The annual work of removing shoots and leaves from our vines is finally over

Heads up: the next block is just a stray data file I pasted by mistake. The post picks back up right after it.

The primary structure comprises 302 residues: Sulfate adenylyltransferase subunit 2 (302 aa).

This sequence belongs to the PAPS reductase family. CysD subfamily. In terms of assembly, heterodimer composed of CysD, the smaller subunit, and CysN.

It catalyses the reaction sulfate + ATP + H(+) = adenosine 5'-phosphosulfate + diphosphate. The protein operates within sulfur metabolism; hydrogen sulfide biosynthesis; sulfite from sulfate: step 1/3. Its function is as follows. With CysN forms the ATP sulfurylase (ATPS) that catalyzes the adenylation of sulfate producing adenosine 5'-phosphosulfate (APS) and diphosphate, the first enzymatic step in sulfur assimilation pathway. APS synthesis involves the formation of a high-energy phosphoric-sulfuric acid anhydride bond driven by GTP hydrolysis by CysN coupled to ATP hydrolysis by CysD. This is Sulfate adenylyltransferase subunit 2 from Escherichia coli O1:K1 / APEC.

Shoot thinning or 'desuckering' is a procedure that is carried out every year and involves removing the shoots and therefore also some grape clusters. This intervention reduces production levels but enhances the plant's potential to optimise the quality of the grape. This also allows for better air circulation within the vine and a healthier environment in which diseases are less likely to spread. It's work that requires precision and attention and also responsibility, because good shoot thinning will influence the quality and quantity of the end product. Leaf removal involves removing some of the plant's leaves, allowing for better aeration of the vine. Any subsequent sulphur treatment will be more effective because it can reach the grape bunches more efficiently. The bunches will also be better ventilated and will ripen in the optimum conditions. Obviously, leaf removal should not be excessive otherwise it will remove the plant's surface area for assimilation. This year we've decided to start leaf removal earlier to encourage production of smaller grape berries: these will contain less juice, allowing for a more concentrated final product.